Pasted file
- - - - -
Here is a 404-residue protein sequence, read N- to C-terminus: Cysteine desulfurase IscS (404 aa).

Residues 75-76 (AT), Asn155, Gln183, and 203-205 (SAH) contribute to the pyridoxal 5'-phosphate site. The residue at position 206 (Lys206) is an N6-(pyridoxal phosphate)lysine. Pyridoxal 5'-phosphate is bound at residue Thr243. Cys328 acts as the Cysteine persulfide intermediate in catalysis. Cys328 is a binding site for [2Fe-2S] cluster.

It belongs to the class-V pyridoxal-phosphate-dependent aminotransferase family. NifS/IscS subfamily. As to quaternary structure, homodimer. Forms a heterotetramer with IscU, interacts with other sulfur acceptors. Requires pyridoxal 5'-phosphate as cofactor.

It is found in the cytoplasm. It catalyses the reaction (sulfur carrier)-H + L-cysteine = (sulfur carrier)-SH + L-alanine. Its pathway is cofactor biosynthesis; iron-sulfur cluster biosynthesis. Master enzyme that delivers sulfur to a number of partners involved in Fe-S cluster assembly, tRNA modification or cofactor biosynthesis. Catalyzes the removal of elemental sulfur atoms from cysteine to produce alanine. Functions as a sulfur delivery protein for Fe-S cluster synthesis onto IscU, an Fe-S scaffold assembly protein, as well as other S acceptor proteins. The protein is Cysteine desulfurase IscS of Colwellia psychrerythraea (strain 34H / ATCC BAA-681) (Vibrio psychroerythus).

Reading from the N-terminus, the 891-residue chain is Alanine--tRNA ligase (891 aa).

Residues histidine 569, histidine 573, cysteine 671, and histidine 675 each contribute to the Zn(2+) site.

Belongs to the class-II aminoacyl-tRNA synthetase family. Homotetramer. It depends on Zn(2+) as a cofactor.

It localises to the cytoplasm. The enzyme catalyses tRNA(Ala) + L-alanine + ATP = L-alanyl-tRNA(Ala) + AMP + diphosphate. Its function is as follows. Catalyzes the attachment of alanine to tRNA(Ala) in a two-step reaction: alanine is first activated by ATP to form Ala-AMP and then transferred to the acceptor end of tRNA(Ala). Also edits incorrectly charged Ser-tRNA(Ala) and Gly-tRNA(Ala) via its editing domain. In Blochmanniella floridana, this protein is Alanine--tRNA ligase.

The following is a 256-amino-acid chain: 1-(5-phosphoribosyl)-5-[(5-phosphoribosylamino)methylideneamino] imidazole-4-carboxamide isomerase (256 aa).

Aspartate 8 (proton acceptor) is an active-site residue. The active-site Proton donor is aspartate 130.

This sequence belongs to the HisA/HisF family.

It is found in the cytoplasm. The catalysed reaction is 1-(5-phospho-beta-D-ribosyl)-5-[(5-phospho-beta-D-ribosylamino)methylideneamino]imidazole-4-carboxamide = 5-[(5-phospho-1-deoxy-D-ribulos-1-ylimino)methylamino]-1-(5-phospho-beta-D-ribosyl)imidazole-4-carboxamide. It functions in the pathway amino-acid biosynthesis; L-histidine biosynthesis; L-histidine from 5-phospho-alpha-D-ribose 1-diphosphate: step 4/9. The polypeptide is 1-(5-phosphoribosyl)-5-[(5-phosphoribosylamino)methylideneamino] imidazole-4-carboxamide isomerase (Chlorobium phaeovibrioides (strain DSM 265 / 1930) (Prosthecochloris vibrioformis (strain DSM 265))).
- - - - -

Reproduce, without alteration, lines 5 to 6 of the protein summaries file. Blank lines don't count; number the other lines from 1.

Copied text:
Reading from the N-terminus, the 891-residue chain is Alanine--tRNA ligase (891 aa).

Residues histidine 569, histidine 573, cysteine 671, and histidine 675 each contribute to the Zn(2+) site.